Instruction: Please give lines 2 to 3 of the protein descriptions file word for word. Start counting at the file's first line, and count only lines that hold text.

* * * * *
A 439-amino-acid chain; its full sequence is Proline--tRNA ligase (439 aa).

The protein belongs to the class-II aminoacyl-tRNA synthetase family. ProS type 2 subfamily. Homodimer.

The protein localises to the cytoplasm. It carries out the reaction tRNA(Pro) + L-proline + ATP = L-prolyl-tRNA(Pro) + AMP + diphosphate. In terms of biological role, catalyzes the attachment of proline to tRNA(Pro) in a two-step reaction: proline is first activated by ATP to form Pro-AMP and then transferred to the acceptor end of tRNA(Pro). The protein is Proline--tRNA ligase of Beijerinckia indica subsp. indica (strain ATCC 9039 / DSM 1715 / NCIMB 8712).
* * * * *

The protein belongs to the class-II aminoacyl-tRNA synthetase family. ProS type 2 subfamily. Homodimer.

The protein localises to the cytoplasm. It carries out the reaction tRNA(Pro) + L-proline + ATP = L-prolyl-tRNA(Pro) + AMP + diphosphate. In terms of biological role, catalyzes the attachment of proline to tRNA(Pro) in a two-step reaction: proline is first activated by ATP to form Pro-AMP and then transferred to the acceptor end of tRNA(Pro). The protein is Proline--tRNA ligase of Beijerinckia indica subsp. indica (strain ATCC 9039 / DSM 1715 / NCIMB 8712).